From where I sit,” Andrew Sean Greer begins his 2018 Pulitzer Prize–winning novel, Less, “the story of Arthur Less is not so bad.” It’s an almost perfect opening. Less himself may not narrate Greer’s comic novel, but the narrator is also a character, or will be revealed as one. That makes this first sentence absolutely necessary and yet also absolutely subtle: an element that establishes, or hints at, certain possibilities; a setting of the stage for what’s to come.
This article appears in Issue 22 of Alta Journal.
Less, after all—the fictional creation, that is, as opposed to the fiction Greer has written—is nothing if not hapless, a gay man on the cusp of 50, whatever promise he may have had (his first book was a “moderate success”) now a memory, if not an albatross. As the novel begins, he has come to New York to do an onstage interview with “famous science fiction author H.H.H. Mandern”; think George R.R. Martin with a twist. The interview is a money gig, of course it is, or a way of staying visible. But it is also a MacGuffin in the most classic sense. What I mean is that Less is deep into avoidance: of his stalled career, the dismays of aging, but also something more emotionally distressing, the impending wedding of his former boyfriend.
Less, in other words, is at loose ends.
On the one hand, Greer’s novel is a deft and funny satire about what it is to be a writer, all the scorekeeping and jockeying, the concerns about measuring up. On the other, it becomes a kind of picaresque. To dodge his troubles, Less embarks on a series of travels, accepting an award he never knew existed, attending a literary festival in Mexico. His own most recent novel, Swift, has been rejected by his publisher. He has nowhere to turn. “These walk-around-town books, these day-in-the-life stories,” his agent tells him, “I know writers love them. But I think it’s hard to feel bad for this Swift fellow of yours.” And yet, roam though Less might, he must confront what he, like everyone, knows too well: no matter where you go, there you are.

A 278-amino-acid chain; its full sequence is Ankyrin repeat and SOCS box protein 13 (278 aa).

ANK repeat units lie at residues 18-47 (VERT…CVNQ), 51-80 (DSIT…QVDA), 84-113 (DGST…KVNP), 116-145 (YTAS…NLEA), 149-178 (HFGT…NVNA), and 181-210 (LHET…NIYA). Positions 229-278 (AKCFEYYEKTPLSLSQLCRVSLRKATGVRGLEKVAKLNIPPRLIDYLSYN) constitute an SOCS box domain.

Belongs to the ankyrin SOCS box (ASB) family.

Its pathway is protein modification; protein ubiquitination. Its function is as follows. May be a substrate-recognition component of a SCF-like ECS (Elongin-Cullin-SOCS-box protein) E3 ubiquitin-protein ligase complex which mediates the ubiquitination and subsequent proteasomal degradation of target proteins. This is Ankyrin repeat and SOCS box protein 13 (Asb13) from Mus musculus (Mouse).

I don’t want to give away the twist here; it’s the essence of the book. It comes late, and when it lands, we see Less in an entirely different light. Meanwhile, Greer pulls off a high-wire act, turning to comedy to balance his character’s ineptitude, his unerring ability to get into situations over his head, with his very human longings, his failings, and his broken heart. “Where is the real Less?” Greer writes. “Less the young man terrified of love? The dead-serious Less of twenty-five years ago? Well, he has not packed him at all. After all these years, Less doesn’t even know where he’s stored.”
For Greer, these are the essential questions. His novel, it turns out, is less about Less trying to survive as a writer than it is about the wrestling he must do with himself. His disassociation is our disassociation, which only means that he is human at the core.
Who is Arthur Less, really? In the end, he is every one of us.•